Pourriez-vous m'aider? (Could you help me?)Right off the bat, it's important to know how to say “Could you help me” in French. Parisians are more helpful to strangers than unfair stereotypes would have you believe. They're not exactly the type to approach you themselves, but when someone asks them for help, a lot of them respond as well. With that said, however, they won't just readily help someone they can't understand. When you need to ask for help, say “Pourriez-vous m'aider?”
Parlez-vous Anglais? (Do you speak English?)Perhaps the best question to ask a Parisian when you need help is if they can speak English. Don't forget that the French capital is a pretty global metropolis. Lots of people come here from all around the world and, at the same time, many locals have also been taught to speak English. Whether they look like a tourist or a local, there's a good chance they can speak English. All you have to do is ask them, 'Parlez-vous Anglais?'
Je ne pas parle Francais (I don't speak French)As simple as it is to make friends in Paris, the language barrier can oftentimes make a difference. Let's say a local wants to talk to you but you can't speak or understand French. What do you do? Just say 'Je ne pas parle Francais' and they'll instantly get it.
Je ne comprends pas (I don't understand)Do you know what's also a great French phrase to say when you don't understand something? “Je ne comprends pas,” which literally translates to “I don't understand” in English. You can't get any more concise and succinct than that! It's a basic phrase that's more helpful than you probably realize. It's also your best bet to let someone know that you have no idea what they're talking about. And it works even if you understand French yourself!
Que veut dire ça? (What does that mean?)Whether you can speak French or not, there are some things you simply couldn't understand. Perhaps it's a sign in the 8th arrondissement. Or the name of a dish you see on the menu of a local bistro. Whatever it is, you'd do well to ask someone “Que veut dire ça?” when you don't understand something. The phrase means 'What does this mean' in French. It's a simple and succinct question that Parisians will undoubtedly understand upon hearing it.
Comment dit-on __ en Français? (How do you say __ in French?)Sometimes, it's much better to say something yourself. Let's say you're ordering in a historic cafe in Paris. A local friend brought you there because it's a must-try and there's already a dish you want to order. Instead of relying on them to say your order, you can just ask them “Comment dit-on __ en Français?” which means “How do you say __ in French?” And once they've answered you, you can just talk to the server directly and you're good!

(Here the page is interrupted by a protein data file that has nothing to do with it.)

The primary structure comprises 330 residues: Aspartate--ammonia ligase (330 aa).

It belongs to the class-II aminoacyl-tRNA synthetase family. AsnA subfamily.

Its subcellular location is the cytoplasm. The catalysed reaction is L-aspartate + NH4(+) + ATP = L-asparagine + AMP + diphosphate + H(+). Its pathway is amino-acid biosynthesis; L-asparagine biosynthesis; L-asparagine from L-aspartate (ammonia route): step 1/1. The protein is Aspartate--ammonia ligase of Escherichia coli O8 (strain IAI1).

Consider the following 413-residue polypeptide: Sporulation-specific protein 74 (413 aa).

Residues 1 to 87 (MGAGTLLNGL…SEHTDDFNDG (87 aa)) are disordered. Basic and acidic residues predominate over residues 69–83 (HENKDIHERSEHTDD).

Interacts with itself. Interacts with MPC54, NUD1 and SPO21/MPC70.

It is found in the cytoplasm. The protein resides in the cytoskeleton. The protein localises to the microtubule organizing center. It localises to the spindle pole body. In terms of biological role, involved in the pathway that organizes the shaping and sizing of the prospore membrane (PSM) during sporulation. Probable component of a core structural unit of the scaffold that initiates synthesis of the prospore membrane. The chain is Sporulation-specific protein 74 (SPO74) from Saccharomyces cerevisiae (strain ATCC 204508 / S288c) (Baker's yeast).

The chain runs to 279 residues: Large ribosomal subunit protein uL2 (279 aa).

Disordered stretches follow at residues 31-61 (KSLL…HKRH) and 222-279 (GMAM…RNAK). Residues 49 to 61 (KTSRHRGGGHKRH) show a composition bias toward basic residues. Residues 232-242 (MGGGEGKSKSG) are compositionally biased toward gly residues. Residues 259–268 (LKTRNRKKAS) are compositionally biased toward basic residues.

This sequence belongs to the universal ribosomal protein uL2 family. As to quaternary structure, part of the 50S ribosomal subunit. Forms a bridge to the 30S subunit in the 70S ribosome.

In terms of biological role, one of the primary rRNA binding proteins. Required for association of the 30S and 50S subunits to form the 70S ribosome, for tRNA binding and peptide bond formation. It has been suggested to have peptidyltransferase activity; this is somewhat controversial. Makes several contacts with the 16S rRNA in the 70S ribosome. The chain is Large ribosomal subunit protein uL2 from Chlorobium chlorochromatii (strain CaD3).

Repetez, s'il vous plait (Repeat, please)Do you know what is one of the best ways to try to understand French (or any other language, for that matter!)? Hearing it repeatedly. If you ask someone to repeat a word or phrase as often as they can, you'll eventually learn what it means and how to say it yourself. So when you're in Paris and you asked a local for help, saying “Repetez, s'il vous plait” will be a big help!
Encore une fois, s'il vous plait (One more time, please)There is, however, the risk of annoying a Parisian when you ask them to repeat what they've said. Stereotypes aside, anyone would get pretty irritated when someone—especially a stranger—makes them repeat their words again and again. What if they're in a hurry to get to where they need to be? And at the same time, what if you really still couldn't get it? What do you say then? Well, just politely say “Encore une fois, s'il vous plait.” If they repeat it, good. If not, then just ask someone else for help!
Où se trouve la station de métro la plus proche? (Where is the closest métro station?)The Paris Métro is the city's main mode of public transport. Especially if you're a tourist who doesn't have a car in the city. Though there are still taxis and buses, the métro is simply the easiest and cheapest option. And if you're looking for the nearest station, just say 'Où se trouve la station de métro la plus proche?' Parisians will know to point you in the right direction.
C'est combien? (How much is it?)Paris (or France as a whole) sometimes has a different way of doing things. This includes writing the prices for what they're selling. From restaurant menus to signs in the supermarket, if you can't understand how much something costs, simply say 'C'est combien?' It's especially helpful to use this phrase when you're shopping at flea markets, where various stalls don't even put up signs of how much they're selling their items for in the first place.
Où sont les toilettes? (Where are the toilets?)Need to go to the restroom? Use the phrase “Où sont les toilettes?” to look for it. This is definitely a helpful French phrase as the comfort rooms aren't always easy to spot. In some cafes in Paris, they're tucked away at the darkest corners of the place. In the big parks, you might have to trek a couple of kilometers to get there. Asking where the restrooms are will make it easier for you to navigate your way to them.
Pardon or Je suis desolé (I'm sorry)And finally, don't forget to learn the phrases “Pardon” and “Je suis desolé,” both of which mean “I'm sorry” in totally different contexts. “Pardon” is used when you inconvenience someone or when you let them know that they have to repeat what they just said in order to understand them. On the other hand, you say “Je suis desolé” when you want to express remorse or ask for forgiveness. Both are absolutely necessary for you to learn when you try to navigate the bustling city of Paris!
How can you navigate Paris as a non-French speaker better? Learning more than just the basic phrases! As long as you can say these phrases clearly, any local you bump into will understand you perfectly.